Staff Pick: Best Dodgers: Cody Bellinger and Clayton Kershaw (copy)

It’s been a heck of a week for Major League Baseball. On Monday, Jan. 13, Commissioner Rob Manfeld released his office's findings that the Houston Astros used a complex cheating system to gain an unfair advantage in the 2017 season, which culminated with a World Series trophy.

The investigation found that the Astros and the Boston Red Sox used a camera installed in center field to pick up pitcher signs, which would then be relayed to the batter via banging on a trash can--an unconfirmed rumor has also been floating around that electric buzzers under the players’ jerseys were also used.

The discipline came down hard and fast, with Manfred announcing a $5 million fine, yearlong suspensions for general manager Jeff Luhnow and manager AJ Hinch, and the stripping of their 2020 and 2021 first- and second-round draft picks. Luhnow and Hinch were subsequently fired by Astros owner Jim Crane.

The Red Sox, who were also implemented in a separate sign stealing scandal, have not received any fines as of press time, but regardless decided to cut ties with their two-year coach. Carlos Beltran, who was hired in November to manage the Mets, and played his final season for the Astros, was the only player named in the commissioner’s report and was fired by the Mets on Thursday.

But if you ask the Los Angeles City Council, those punishments simply aren’t enough.

The only constants between World Series are Alex Cora (who served as bench coach of the Astros during their 2017 World Series run and was allegedly pegged as the mastermind behind the system) and the Los Angeles Dodgers, who lost to both teams in back-to-back World Series match-ups in 2017 (Astros) and 2018 (Red Sox). Now Los Angeles City Councilman Gil Cedillo, whose First District includes Dodger Stadium, is leading a push for both World Series trophies to be retroactively awarded to the Los Angeles Dodgers.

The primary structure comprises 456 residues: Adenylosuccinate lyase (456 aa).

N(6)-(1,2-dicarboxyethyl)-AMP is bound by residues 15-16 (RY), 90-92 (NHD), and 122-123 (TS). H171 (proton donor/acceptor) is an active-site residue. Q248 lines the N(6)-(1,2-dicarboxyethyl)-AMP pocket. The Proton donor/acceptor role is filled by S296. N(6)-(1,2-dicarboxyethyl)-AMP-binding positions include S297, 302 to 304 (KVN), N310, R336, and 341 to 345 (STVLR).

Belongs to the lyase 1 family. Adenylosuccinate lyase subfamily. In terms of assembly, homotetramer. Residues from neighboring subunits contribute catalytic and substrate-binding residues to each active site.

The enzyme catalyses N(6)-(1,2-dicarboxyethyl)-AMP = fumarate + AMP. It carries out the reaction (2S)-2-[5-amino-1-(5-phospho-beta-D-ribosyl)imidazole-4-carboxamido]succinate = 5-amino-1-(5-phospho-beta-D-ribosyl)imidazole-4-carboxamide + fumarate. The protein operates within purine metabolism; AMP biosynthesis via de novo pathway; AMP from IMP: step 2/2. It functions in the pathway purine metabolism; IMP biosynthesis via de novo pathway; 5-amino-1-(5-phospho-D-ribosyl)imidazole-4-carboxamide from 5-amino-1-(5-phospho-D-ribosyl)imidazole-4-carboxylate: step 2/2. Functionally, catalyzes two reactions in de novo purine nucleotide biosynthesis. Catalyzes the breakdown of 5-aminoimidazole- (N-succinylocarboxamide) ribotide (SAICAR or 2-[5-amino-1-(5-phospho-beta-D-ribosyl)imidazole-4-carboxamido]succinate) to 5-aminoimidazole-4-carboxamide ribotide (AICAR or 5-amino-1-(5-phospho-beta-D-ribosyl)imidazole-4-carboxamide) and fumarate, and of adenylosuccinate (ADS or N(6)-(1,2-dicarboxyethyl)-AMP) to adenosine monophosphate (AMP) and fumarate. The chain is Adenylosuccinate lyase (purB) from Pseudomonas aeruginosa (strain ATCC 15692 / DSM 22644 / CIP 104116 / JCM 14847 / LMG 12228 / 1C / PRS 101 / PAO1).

A motion filed on Jan. 15 by Cedillo and Fifth District Councilmember Paul Koretz requests that “in addition to the penalties already imposed, the Commissioner of Major League Baseball remove the 2017 and 2018 World Series titles from the Houston Astros and Boston Red Sox; and hereby requests that the Commission of Major League Baseball recall the World Series Commission’s Trophies and award them to the Los Angeles Dodgers.”

The Los Angeles Dodgers were a force in 2017 and 2018, earning first-place finishes in the National League West with a record of 104-58 in 2017 and 92-71 in 2018.

The Dodger’s seemed primed to make it to the series for a third time in 2019 after once again capturing the National League West pennant, but their luck ran out in a five-game National League Division series match-up against the eventual champions, the Washington Nationals.

“This is an equity and justice thing,” Cedillo said in a prepared statement. “Who was the best team in 2017? Who was the best team in 2018? It was the Dodgers. They got beat by teams that were cheating.”

Cedillo isn’t the only one calling for MLB to further address the situation. Former Dodger third baseman David Freese on Twitter requested that the title wins should be vacated. Dodgers pitcher Alex Wood also took issue with the fact that no player (outside of the retired Beltran) had been punished.

“The fact that there hasn’t been any consequences to any players up to this point is wild,” Woods wrote on twitter.

The sign stealing strategy was revealed in 2019 when Mike Fiers, currently of the Oakland Athletics , to reporters Ken Rosenthal and Evan Drelich of the sports website The Athletic that the Astros had been stealing signs since at least 2017. Fiers played for the Astros during their championship run.

Cedillo said that he is focused on getting “justice” for Dodger fans.

“The mere acknowledgement is so significant,” Cedillo’s statement continued. “There has to be acknowledgement the best team in baseball those two years was the Dodgers. The Dodgers, and the people of Los Angeles, were robbed of what they deserved.”

Major League Baseball and the Dodgers find themselves in uncharted water. Outside of the 2005-2006 steroid investigations, the majority of scandals to hit Major League Baseball over its 150 year history have largely surrounded gambling and throwing games, not to gain a competitive advantage.

While it is highly unlikely that the MLB will make the unprecedented move to void both championships.

The City Council will vote on the motion on Tuesday, Jan. 21. MLB did not respond to a request for comment.

UPDATE: On Tuesday, Jan. 21 the Los Angeles City Council unanimously approved the motion. 

sthomas@timespublications.com

©Los Angeles Downtown News 2019